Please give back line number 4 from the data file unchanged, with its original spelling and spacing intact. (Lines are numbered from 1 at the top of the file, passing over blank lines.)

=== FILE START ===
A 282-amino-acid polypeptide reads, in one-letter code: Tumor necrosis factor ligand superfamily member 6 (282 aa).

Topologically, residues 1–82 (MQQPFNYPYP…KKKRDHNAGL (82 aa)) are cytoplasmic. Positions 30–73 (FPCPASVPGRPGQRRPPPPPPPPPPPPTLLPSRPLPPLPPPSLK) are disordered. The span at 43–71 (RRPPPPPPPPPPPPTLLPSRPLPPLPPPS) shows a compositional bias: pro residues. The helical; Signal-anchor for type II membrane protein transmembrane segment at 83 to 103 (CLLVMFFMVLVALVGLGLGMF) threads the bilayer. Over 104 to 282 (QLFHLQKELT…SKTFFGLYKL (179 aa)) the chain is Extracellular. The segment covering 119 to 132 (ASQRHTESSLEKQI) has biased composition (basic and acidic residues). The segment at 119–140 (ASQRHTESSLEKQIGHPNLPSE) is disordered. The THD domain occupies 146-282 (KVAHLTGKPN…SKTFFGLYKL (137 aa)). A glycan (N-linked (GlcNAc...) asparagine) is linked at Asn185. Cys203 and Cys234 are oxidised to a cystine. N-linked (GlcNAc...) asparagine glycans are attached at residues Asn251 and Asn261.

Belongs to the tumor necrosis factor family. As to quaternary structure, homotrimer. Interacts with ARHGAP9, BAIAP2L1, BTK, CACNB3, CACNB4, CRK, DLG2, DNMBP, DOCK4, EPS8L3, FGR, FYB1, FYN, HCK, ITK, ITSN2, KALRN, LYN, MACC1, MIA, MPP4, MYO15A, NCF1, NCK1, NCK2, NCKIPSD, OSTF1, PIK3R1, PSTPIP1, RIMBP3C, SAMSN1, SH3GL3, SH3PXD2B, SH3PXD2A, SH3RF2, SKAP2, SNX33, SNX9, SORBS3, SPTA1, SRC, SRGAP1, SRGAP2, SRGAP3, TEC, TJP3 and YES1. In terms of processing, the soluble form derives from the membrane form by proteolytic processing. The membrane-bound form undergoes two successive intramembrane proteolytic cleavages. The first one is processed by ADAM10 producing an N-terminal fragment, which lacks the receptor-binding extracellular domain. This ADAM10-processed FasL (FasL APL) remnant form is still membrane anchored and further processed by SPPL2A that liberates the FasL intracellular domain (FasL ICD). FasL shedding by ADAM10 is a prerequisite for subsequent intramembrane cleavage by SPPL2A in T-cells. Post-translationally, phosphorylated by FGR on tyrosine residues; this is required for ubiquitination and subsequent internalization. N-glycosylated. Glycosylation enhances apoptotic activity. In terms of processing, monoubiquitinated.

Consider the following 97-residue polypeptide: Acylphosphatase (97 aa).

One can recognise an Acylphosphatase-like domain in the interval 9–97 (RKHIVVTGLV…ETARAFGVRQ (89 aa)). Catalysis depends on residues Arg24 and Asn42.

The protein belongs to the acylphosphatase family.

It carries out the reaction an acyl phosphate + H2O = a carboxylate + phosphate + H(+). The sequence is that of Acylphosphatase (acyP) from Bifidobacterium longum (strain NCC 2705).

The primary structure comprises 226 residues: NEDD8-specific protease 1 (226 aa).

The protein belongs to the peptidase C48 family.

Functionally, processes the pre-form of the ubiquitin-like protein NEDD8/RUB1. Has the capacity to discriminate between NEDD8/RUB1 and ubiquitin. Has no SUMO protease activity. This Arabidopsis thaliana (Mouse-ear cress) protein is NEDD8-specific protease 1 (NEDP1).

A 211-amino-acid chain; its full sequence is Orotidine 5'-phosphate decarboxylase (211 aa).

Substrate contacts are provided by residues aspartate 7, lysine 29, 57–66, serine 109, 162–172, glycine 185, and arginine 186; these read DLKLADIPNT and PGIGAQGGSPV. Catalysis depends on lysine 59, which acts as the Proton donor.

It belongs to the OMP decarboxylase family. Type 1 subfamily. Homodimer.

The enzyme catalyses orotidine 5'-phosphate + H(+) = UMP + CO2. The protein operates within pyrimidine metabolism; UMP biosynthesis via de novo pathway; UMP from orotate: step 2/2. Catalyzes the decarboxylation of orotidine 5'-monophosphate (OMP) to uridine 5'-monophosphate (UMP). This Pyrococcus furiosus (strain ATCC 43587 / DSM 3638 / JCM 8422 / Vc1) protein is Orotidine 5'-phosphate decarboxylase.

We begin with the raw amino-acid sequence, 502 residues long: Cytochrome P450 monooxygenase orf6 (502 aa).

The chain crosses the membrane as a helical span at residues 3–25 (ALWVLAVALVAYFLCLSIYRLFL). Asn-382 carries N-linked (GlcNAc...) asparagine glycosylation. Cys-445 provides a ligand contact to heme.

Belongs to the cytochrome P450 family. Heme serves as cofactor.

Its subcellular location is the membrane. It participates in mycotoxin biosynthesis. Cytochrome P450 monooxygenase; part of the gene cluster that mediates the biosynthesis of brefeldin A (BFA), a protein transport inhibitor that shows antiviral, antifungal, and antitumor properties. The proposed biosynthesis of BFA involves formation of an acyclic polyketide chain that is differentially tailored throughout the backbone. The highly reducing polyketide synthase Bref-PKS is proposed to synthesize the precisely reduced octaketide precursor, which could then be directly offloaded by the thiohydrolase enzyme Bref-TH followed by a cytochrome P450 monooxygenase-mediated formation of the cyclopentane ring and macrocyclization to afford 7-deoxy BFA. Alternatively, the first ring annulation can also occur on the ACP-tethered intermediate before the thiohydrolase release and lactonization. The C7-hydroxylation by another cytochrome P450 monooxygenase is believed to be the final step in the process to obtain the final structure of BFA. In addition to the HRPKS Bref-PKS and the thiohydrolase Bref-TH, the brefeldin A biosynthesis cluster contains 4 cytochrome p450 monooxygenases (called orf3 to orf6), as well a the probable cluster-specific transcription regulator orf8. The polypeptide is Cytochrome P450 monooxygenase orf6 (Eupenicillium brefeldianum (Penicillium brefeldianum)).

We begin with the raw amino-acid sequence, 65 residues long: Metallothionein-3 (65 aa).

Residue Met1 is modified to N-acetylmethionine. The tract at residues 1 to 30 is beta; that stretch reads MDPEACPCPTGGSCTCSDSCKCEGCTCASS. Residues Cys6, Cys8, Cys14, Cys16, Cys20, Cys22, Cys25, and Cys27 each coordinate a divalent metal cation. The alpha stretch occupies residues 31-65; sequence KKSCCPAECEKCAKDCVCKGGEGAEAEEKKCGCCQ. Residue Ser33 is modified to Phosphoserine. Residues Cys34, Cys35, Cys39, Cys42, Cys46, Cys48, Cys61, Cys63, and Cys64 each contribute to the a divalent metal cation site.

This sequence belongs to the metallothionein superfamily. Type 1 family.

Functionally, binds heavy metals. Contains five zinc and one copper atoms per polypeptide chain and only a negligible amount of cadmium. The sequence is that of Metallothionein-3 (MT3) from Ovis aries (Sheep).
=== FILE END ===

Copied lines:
Consider the following 97-residue polypeptide: Acylphosphatase (97 aa).